Incision sizes for foldable intraocular lenses

Ophthalmology. 1997 Aug;104(8):1277-86. doi: 10.1016/s0161-6420(97)30147-x.


Objective: The purpose of the study is to determine the minimal incision sizes required for implantation of a variety of different foldable intraocular lenses (IOLs) and to evaluate the effect of incision size on tissue damage.

Design: Randomized experimental study.

Participants: Sixty-nine fresh human cadaveric eyes: 15 (pilot study), 48 (main study), and 6 (scanning electron microscopy study).

Intervention: Implantation of foldable IOLs into cadaveric eyes.

Main outcome measures: In 48 fresh human cadaveric eyes, limbal corneal tunnel incisions were made, and in a randomized fashion, 8 different foldable IOLs of 20.5 diopters (D) were inserted: 4 silicone (SI-30NB, Allergan Medical Optics, Irvine, CA; C10UB, Chiron Ophthalmics, Inc, Irvine, CA; LI41U, IOLAB, Chiron Ophthalmics, Inc, Irvine, CA; AA-4203, Staar Surgical Company, Monrovia, CA); two soft acrylic (MA60BM and MA30BA, both Alcon Laboratories, Inc, Ft. Worth, TX); and two hydrogel models (SH30BC, Alcon; H60M, Storz Ophthalmics, Inc, St. Louis, MO). For each IOL model, six insertions were performed with a recommended implantation device. Using calipers, the authors measured internal and external incision sizes before and after insertion. Scanning electron microscopy was performed on selected incisions in six additional human cadaveric eyes.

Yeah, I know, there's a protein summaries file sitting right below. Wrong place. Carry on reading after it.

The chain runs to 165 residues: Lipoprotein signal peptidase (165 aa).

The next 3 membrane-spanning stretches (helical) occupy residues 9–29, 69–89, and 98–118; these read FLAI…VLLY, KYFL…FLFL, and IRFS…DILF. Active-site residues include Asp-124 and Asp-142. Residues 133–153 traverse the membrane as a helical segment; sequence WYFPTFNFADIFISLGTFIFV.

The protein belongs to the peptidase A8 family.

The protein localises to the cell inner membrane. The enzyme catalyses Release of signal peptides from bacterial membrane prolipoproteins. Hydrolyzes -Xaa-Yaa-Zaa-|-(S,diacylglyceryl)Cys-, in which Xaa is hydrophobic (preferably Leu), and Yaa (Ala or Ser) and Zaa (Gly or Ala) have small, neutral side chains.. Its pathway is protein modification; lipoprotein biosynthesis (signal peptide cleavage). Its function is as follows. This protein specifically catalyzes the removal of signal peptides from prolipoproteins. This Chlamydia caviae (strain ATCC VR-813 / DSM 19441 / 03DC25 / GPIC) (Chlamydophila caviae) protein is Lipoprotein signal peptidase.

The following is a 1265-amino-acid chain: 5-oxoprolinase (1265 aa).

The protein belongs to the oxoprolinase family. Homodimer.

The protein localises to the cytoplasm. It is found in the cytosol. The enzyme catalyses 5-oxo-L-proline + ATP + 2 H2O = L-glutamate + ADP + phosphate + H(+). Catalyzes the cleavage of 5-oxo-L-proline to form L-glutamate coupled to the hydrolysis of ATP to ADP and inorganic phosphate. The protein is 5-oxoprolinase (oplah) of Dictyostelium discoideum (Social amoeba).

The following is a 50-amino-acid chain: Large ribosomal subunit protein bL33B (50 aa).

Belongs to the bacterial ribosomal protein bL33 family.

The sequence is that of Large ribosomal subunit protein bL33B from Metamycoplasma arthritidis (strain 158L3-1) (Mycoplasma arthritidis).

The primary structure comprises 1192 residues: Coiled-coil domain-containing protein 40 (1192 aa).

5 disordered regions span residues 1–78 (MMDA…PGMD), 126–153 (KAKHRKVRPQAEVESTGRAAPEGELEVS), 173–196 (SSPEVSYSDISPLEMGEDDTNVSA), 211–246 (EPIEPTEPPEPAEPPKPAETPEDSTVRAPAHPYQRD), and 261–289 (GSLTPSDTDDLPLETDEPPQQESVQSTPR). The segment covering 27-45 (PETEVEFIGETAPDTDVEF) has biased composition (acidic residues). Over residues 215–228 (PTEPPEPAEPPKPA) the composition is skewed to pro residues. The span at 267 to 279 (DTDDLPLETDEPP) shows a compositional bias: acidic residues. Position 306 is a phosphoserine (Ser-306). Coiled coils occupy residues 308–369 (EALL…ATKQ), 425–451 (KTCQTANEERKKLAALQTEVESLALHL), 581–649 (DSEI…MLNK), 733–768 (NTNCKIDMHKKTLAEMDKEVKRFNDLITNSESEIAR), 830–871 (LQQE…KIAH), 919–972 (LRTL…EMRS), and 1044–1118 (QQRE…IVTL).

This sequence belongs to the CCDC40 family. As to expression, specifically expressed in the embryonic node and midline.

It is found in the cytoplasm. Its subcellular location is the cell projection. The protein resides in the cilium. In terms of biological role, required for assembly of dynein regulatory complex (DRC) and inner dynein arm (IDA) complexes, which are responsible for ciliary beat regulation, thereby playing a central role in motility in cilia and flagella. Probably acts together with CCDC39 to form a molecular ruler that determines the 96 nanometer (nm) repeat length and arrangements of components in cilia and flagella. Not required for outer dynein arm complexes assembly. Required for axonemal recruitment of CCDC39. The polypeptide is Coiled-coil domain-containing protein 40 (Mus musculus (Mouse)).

Results: Incision sizes after insertion ranged from 3.2 to 3.8 mm. The smallest incisions permitting IOL insertion were associated with the injectors. However, these incisions enlarged after insertion by approximately 11% and then were similar to the incision sizes after forceps insertion of the high-refractive-index silicone, the 5.5-mm optic acrylic, and the one-piece hydrogel IOL. The largest incisions were associated with the 6-mm acrylic IOL and the three-piece silicone IOL with a lower refractive index. The scanning electron microscopy showed tearing of corneal tissue after implantation through the smallest incision; this was more pronounced with injectors than with forceps.

Conclusions: Corneal tunnel incisions enlarged up to 11% after insertion of foldable IOLs through the smallest possible incision. With current technology, the smallest postinsertion incision size of a 20.5-D foldable IOL is 3.2 mm.

Publication types

  • Research Support, Non-U.S. Gov't

MeSH terms

  • Cadaver
  • Cornea / surgery*
  • Cornea / ultrastructure
  • Equipment Design
  • Humans
  • Lenses, Intraocular*
  • Microscopy, Electron, Scanning
  • Pilot Projects